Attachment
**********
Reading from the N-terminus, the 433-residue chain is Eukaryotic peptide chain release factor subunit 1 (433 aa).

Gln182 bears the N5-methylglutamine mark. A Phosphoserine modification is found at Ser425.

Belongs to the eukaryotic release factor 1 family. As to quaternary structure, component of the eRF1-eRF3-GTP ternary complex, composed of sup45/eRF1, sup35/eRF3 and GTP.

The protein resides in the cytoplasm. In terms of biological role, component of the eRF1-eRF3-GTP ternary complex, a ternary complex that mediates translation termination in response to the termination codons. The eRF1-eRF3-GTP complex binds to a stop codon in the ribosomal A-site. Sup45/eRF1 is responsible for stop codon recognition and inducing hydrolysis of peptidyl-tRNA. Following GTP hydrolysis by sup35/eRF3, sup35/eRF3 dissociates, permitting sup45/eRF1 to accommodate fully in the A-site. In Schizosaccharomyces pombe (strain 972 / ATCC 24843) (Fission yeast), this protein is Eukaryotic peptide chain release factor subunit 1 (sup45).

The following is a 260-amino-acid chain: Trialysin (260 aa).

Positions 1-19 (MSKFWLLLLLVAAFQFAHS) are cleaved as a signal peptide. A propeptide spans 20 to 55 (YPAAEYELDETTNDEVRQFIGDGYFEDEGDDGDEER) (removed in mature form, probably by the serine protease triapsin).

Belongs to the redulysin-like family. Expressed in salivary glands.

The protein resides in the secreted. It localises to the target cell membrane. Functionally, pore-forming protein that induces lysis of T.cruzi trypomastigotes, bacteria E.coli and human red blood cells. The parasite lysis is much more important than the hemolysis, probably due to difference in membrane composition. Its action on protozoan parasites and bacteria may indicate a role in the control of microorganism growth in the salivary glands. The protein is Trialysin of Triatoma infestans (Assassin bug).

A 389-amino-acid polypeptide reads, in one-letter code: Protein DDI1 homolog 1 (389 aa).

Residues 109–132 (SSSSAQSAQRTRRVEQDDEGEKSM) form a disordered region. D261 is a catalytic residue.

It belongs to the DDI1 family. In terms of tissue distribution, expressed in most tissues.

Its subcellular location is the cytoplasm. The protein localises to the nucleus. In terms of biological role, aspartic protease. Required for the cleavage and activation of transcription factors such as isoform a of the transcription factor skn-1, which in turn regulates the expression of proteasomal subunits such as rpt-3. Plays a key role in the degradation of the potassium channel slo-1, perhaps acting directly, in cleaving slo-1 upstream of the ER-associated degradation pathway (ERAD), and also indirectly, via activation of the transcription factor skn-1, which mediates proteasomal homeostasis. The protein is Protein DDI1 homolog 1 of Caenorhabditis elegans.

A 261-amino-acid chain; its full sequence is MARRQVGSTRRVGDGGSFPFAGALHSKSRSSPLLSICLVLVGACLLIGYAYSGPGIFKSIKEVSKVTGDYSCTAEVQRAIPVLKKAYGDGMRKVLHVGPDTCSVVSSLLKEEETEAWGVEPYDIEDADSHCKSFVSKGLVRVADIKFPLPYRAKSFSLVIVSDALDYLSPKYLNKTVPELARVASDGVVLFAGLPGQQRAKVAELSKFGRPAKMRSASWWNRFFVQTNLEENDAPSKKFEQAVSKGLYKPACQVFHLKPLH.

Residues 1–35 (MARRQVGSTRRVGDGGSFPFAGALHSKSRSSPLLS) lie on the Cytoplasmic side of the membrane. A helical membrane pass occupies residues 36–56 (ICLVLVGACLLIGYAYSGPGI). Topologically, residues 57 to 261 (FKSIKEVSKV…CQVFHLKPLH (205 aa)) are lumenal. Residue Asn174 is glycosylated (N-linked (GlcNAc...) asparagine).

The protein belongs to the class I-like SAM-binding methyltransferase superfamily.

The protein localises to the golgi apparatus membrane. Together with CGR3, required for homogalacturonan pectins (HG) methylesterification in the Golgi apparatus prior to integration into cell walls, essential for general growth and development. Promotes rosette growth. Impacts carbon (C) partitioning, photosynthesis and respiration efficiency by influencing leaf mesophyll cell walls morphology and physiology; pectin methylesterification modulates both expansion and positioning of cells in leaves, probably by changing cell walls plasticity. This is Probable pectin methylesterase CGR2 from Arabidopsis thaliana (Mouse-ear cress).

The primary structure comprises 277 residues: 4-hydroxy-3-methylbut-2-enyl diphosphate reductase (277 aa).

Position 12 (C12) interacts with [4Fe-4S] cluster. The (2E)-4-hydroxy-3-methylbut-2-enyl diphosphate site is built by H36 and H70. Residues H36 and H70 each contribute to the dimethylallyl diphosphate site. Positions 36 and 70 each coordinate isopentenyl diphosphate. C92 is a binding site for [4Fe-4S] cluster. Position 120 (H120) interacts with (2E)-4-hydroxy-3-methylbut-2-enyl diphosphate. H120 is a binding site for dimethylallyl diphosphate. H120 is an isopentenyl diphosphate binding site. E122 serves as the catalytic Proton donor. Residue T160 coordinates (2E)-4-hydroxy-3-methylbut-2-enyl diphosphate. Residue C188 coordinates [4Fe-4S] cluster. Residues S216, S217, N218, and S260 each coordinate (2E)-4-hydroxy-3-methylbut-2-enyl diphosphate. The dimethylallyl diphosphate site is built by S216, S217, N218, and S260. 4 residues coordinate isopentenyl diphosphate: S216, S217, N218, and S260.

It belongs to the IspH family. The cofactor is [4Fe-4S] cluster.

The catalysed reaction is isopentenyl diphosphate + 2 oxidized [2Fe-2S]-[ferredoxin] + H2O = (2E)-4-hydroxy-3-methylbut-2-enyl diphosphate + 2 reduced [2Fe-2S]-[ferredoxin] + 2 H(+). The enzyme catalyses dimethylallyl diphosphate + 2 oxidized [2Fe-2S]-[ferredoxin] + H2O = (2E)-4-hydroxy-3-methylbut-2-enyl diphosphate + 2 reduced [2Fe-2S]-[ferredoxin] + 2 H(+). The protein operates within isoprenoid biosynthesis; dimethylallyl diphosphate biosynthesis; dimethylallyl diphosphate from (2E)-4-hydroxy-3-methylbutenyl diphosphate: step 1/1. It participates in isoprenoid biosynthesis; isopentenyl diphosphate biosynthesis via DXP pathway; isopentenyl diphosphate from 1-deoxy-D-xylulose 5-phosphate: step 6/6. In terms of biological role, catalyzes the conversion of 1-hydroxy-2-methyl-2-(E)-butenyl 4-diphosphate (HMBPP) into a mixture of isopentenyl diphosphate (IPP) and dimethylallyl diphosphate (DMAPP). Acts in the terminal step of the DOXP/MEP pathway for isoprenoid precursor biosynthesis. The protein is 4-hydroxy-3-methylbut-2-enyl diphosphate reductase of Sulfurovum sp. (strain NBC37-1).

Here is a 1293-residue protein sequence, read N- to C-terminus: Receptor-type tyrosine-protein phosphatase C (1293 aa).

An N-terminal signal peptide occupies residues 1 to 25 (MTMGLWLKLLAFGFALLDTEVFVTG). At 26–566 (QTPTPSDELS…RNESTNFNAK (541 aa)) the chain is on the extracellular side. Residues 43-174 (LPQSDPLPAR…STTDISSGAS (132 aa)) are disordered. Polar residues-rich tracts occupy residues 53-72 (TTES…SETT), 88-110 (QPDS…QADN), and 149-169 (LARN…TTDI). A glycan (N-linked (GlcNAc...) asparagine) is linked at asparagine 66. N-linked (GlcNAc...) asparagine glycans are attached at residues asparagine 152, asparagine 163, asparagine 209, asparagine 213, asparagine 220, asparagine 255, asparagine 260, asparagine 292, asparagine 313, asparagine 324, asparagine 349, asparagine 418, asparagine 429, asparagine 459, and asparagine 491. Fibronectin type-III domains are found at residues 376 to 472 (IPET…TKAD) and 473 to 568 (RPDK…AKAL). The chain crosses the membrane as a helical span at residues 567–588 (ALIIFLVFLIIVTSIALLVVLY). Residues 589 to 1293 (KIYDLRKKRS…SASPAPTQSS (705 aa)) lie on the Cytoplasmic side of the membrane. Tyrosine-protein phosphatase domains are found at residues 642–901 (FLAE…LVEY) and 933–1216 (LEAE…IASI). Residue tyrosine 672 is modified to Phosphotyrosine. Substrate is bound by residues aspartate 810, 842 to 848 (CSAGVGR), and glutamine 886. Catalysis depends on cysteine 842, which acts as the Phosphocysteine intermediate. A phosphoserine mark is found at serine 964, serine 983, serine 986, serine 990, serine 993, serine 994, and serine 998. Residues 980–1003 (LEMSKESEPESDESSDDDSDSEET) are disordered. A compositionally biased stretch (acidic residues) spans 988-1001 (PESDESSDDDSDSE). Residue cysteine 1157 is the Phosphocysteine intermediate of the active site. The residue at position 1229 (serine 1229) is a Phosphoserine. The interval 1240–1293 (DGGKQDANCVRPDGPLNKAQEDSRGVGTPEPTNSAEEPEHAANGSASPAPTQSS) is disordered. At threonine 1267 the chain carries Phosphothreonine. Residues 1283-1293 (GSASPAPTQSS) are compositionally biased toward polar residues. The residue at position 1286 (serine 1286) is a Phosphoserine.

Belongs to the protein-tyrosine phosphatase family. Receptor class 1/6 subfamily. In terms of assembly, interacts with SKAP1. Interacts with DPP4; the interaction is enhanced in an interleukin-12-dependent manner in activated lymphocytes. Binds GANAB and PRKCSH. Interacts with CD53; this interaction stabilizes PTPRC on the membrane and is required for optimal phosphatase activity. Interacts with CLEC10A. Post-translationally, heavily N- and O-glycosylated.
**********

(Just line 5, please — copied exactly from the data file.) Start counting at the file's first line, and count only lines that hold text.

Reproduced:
The following is a 260-amino-acid chain: Trialysin (260 aa).